At face value, that would suggest a rather obvious two-way exchange: Materially poor churches share some of their spiritual goods in exchange for material support. Recently, two African bishops hinted at what one form of that material support might look like.

Auxiliary Bishop Benjamin Phiri of Zambia gave a speech Saturday evening that struck participants for its candor, acknowledging that sometimes the African church puts poorly trained priests in the field simply out of the urgent need to fill slots, with the result that they “become bad shepherds rather than good shepherds, scattering instead of gathering the sheep.”

Part of the reason, Phiri said, is that the burgeoning number of candidates for the priesthood isn’t matched by an equal number of formation personnel with the appropriate academic, spiritual and human qualifications.

It’s a point echoed yesterday by Archbishop William Slattery of South Africa, who wondered aloud whether, “with few trained formators in many seminaries, if seminarians personally encounter the Lord?”

“If young priests come out with poor human formation, they will be unsympathetic and unable to make people belong,” Slattery said.

The logic here seems fairly obvious, though no one has quite drawn the conclusion out loud: Given the increasing dependence of Europe and North America on imported priests from Africa, perhaps Western bishops ought to be more aggressive in releasing some of their best personnel to offer formation in African seminaries.

That point builds on an observation made early on in the synod by Cardinal Polycarp Pengo of Tanzania, who observed that the growing number of African priests serving abroad risks a damaging “brain drain” at the expense of the churches back home.

Even if those matters of justice aren’t exactly resolved by the end of the synod, they’re at least now a part of its record.

* * *

Speaking of topics that haven’t come up, here’s a rather striking omission at the synod: So far, nobody’s said anything about deacons.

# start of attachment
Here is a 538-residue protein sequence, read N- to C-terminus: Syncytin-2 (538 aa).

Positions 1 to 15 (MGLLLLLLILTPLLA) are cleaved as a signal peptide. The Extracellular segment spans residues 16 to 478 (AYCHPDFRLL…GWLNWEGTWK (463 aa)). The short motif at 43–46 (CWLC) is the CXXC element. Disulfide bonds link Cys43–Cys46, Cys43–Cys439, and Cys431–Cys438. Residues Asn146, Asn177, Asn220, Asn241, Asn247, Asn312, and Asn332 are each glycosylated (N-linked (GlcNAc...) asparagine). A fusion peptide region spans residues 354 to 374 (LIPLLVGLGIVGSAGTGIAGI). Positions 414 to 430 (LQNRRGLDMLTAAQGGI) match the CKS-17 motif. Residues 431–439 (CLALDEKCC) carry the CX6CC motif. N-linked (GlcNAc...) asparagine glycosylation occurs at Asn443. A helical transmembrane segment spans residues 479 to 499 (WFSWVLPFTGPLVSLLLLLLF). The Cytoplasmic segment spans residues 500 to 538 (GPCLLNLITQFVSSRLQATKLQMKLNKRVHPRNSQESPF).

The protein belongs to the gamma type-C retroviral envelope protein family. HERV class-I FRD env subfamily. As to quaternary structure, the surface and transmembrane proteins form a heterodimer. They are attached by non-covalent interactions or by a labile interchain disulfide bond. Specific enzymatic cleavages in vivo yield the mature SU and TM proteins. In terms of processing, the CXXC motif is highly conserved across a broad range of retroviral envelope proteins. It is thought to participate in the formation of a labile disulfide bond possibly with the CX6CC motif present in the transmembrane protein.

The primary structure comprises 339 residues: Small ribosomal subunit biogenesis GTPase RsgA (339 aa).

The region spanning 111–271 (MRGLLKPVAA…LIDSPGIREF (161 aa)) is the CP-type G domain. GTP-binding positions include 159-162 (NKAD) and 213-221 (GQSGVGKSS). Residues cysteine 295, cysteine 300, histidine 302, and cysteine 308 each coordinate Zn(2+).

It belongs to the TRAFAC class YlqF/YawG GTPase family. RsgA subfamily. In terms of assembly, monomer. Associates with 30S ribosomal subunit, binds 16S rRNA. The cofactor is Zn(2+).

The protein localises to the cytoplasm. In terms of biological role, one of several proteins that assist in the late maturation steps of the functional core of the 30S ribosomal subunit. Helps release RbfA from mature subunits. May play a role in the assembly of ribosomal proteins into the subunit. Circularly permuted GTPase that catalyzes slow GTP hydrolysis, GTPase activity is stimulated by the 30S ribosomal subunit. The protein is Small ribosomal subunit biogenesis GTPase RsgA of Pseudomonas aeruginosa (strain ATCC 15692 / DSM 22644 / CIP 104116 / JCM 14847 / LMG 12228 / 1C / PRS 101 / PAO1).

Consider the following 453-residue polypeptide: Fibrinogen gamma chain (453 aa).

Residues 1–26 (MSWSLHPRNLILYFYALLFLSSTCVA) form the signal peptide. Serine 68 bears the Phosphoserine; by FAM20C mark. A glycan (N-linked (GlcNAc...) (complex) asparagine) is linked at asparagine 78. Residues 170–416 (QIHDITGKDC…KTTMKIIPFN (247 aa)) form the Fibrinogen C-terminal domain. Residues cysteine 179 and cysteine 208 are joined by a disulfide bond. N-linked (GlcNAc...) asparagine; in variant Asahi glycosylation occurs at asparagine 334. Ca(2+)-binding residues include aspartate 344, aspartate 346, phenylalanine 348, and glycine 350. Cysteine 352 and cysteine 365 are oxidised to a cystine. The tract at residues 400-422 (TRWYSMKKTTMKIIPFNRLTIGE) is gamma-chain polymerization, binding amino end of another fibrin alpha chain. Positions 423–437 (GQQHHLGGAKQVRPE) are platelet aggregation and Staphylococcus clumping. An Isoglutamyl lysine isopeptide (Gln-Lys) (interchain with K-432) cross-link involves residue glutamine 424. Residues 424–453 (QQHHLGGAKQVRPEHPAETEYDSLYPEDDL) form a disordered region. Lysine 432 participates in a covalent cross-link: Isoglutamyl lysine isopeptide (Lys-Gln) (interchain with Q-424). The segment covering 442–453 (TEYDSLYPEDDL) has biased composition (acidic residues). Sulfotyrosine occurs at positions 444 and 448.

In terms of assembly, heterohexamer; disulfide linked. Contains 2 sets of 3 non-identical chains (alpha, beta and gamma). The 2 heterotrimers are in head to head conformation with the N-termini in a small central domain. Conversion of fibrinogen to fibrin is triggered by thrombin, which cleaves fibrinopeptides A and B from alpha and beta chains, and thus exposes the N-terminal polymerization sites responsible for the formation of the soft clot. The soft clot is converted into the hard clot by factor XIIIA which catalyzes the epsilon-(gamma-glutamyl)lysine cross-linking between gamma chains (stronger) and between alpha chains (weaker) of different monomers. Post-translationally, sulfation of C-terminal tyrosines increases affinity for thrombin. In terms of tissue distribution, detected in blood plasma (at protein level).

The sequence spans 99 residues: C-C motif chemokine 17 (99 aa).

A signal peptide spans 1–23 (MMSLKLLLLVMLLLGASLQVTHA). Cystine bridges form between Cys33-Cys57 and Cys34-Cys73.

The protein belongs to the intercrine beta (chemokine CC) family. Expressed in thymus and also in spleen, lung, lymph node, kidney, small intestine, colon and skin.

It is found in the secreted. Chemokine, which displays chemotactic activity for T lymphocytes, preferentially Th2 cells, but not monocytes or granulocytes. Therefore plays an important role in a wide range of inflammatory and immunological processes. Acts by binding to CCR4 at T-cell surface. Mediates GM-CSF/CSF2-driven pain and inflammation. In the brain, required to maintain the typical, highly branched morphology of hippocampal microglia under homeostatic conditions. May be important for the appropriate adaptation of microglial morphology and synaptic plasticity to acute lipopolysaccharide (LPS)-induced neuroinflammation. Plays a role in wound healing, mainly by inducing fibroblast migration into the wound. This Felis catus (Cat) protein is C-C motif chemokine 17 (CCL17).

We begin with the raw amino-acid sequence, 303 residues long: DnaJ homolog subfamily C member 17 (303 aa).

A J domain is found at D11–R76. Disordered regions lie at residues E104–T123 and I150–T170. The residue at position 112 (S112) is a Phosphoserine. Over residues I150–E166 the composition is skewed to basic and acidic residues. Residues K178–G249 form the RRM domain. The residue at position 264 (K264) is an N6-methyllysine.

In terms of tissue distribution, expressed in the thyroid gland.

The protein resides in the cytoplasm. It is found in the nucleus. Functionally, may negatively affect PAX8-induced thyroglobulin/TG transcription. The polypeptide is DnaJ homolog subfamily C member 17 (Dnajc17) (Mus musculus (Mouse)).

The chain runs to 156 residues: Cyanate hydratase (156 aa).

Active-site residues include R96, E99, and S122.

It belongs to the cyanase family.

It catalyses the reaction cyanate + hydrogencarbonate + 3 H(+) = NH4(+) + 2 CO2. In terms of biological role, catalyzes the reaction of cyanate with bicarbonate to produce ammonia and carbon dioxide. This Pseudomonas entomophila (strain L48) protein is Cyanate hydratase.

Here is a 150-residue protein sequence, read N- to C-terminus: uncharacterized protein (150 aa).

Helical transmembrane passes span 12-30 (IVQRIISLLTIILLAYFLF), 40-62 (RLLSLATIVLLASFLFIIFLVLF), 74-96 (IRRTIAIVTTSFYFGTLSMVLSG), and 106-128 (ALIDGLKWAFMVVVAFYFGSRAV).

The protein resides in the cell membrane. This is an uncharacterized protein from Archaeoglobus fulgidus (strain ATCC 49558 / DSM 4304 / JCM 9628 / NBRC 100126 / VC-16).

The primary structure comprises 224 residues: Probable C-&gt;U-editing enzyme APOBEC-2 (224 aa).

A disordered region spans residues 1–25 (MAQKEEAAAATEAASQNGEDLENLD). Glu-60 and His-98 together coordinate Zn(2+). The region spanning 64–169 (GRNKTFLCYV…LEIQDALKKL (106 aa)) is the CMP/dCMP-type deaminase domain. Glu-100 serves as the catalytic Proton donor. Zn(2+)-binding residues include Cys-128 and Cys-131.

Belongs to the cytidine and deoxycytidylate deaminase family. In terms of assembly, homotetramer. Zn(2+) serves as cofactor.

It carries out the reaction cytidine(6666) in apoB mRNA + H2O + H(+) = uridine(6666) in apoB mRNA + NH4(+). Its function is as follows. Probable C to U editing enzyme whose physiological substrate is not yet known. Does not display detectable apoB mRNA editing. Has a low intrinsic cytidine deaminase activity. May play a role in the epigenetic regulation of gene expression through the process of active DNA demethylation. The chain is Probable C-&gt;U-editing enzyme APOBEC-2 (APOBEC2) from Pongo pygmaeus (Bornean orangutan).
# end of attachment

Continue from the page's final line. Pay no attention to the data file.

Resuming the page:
In the abstract, suppose somebody told you that there’s a corps of 40,000 Catholics out there ready to go to work for the New Evangelization, who have received something like five or six years of hard-nosed formation specifically to equip them to preach the gospel in the modern world, and who can represent the church in an official capacity as ordained ministers. It’s hard not to think that ought to be a fairly significant resource for whatever the “New Evangelization” will end up looking like in practice.

At least in theory, this is exactly what the permanent diaconate is designed to be. Deacons are ministers of the church specifically charged with preaching the gospel, and because most of them are married and have jobs, they’re also ministers with one foot solidly in the secular world – the front lines of where the New Evangelization is supposed to unfold.

Yet so far at the synod, the silence about deacons has been deafening. So far, in the official summaries of synod speeches released by the Vatican Press Office, the word “family” has been mentioned 126 times, “parish” 92, “media” 65, “movements” 37, and some version of “small,” “base,” or “basic communities” 36. Yet the word “deacon” has been invoked only six times, and two of those were because Cardinal Angelo Sodano identified himself as the oldest bishop-deacon in the synod, one was as reference to Philip in the Acts of the Apostles, and the other three were toss-away mentions of “priests and deacons.”

To date, no one has offered any systematic reflection on the role deacons might play, which is especially odd given that in 2000, Pope John Paul II gave an entire speech titled “Deacons as Apostles of the New Evangelization.”

I contacted American Deacon William Ditewig, who served as the U.S. bishops’ staffer on the diaconate and is now involved in building an international study center based at Rome’s Lateran University, for his take on why deacons ought to be at the core of the New Evangelization.

“Deacons are charged in a special way with presenting the gospel of the church to all,” he said. “This is reflected throughout the tradition and is celebrated sacramentally at the deacon’s ordination.  This proclamation is linked to the care of the people in every walk of life.  Since deacons are able to live and move in circles that other ‘sacred ministers’ cannot, then we can be particularly effective in projecting the gospel.”

In Ditewig’s recent book 101 Questions and Answers on Deacons, he describes a statewide meeting where somebody asked a bishop what role he saw for deacons in the next five to ten years. As Ditewig recounts the exchange, the bishop replied that there was a region in his diocese with almost no Catholics that’s known for anti-Catholic attitudes. The bishop said his plan was to “let loose the deacons” in that area, and within five to ten years, he expected the church to be thriving.

One intriguing question about the synod thus becomes: Is anybody going to propose letting the deacons loose?